I am not as conversant with the country as the hon. gentleman ; but so far as I have been able to learn from various inquiries and from having done business in that country for many years, I believe that the residents about Calgary are just as intelligent as any in the western provinces, and I cannot see by what system of reasoning the hon. gentleman can claim that justice is done by this schedule when he fives one
person in one district the same power he gives to four in another. If he wants to he fair, he should either proceed on the basis of territorial division or of representation by population. I contend that representation by population is the only safe course we can possibly take, and that was established as one of the fundamental principles of Liberalism in days gone by. Representation by population is the fairest way for the voice of the country to be heard. If that be the case and if hon. gentleman opposite are prepared to legislate fairly, this House should not be held in session day after day debating this matter. Schedules could be easily prepared which would do justice to these various constituencies and give the honest, intelligent voter the same right and political power in one division that he has in another. That is what this side of the House is contending for.
That is all we on this side are contending for, but I think in all fairness we should protest against this distribution as made here. I understand that the voting white population of the Athabaska district is only about 200. I am not sure that this is the correct figure but it is about that. They have only one post office with a revenue of less than $100 per annum, and still they are going to outweigh some of those districts with a large population, many of them from the older provinces, taking an intelligent view and knowing all about our political institutions, having the same aspirations as the people of the older provinces. I understand that the settlers from the older provinces are largely in the southern districts, whereas the Europeon elements are largely in the north. Without drawing any * Red Deer ' line I wish to point out that in all fairness this should be decided upon the principle of representation by population, and that if there is to be one man one vote that vote should have one value, and having decided on that I think we could very easily draw a plan that would be suitable and agreeable to both sides of the House. I trust that lion, gentlemen will not persist in pushing this matter through in its present form. Let them get both sides together and draw up a schedule that would be fairly satisfactory to all the people concerned. The Minister of the Interior finally stated that he was ready to listen to the views of the west if Mr. Haultain would do his duty, but he was not ready to Jisten to Mr. Haul-tain. He would listen to the legislature if Mr. Haultain would call it together. That seems to me a very vain boast. We have these Bills before the House disbanding these legislatures on the 1st of July, not two weeks hence. There are seven vacant seats there now, but the minister claims that Mr. Haultain could get this legislature together, have the seven members elected and obtain their view before the Bill goes into effect Mr. COCKSHUTT.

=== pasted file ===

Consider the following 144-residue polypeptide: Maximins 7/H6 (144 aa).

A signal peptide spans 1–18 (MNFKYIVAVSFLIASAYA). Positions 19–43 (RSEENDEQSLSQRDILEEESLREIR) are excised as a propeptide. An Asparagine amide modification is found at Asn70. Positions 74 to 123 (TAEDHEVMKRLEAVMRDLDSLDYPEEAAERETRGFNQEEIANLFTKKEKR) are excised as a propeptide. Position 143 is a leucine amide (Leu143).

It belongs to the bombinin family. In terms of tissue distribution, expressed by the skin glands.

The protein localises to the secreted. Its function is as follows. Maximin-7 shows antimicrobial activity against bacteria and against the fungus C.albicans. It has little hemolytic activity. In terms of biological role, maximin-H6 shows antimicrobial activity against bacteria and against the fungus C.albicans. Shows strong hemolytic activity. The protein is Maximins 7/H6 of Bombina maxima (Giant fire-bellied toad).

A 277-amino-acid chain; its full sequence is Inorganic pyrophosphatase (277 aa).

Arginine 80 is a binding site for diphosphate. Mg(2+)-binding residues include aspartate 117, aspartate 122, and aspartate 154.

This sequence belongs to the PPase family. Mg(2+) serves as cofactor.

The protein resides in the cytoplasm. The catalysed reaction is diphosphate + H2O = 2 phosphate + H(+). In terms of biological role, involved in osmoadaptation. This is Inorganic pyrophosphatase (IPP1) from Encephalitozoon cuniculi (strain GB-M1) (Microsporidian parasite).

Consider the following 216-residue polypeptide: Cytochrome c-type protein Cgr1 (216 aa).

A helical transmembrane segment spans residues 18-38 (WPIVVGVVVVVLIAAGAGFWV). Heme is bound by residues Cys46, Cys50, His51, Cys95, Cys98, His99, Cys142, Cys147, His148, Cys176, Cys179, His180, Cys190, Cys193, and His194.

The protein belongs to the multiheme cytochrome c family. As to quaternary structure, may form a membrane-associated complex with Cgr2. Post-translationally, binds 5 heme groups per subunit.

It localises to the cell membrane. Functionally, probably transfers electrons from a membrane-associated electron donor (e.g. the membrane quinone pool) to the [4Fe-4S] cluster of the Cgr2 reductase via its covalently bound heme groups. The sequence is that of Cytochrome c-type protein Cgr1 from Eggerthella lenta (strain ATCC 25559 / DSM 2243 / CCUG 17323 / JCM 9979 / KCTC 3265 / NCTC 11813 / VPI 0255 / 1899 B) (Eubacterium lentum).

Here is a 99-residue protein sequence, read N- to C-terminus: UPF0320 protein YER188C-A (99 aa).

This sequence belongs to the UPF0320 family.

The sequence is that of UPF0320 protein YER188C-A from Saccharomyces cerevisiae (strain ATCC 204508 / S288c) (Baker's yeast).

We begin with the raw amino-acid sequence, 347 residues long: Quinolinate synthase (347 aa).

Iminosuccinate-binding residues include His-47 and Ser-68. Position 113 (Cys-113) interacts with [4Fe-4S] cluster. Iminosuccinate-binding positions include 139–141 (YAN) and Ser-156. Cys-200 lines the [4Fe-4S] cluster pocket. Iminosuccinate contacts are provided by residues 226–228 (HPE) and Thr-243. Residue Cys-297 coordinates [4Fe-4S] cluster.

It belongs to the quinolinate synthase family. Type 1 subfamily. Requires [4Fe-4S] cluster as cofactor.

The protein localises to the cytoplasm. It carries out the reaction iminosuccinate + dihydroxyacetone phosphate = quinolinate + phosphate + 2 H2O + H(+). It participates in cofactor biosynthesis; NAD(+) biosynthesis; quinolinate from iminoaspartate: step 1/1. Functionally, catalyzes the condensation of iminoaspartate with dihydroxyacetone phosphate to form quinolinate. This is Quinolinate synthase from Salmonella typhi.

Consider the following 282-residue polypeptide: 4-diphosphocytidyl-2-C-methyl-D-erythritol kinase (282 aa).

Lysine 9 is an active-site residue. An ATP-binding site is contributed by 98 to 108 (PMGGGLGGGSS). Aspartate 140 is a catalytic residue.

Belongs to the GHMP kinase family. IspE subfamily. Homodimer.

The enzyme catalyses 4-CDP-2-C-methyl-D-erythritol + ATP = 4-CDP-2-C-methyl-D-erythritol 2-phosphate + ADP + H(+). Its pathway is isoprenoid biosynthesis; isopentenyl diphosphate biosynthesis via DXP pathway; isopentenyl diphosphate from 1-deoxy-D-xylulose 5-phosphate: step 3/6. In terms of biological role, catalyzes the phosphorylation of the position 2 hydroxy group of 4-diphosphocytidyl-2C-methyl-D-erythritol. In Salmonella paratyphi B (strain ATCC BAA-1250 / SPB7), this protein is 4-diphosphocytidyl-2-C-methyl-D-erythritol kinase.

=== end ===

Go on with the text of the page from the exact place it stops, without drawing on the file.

on the 1st of July. He knows it is impossible to call that legislature.
Topic: COMMONS '976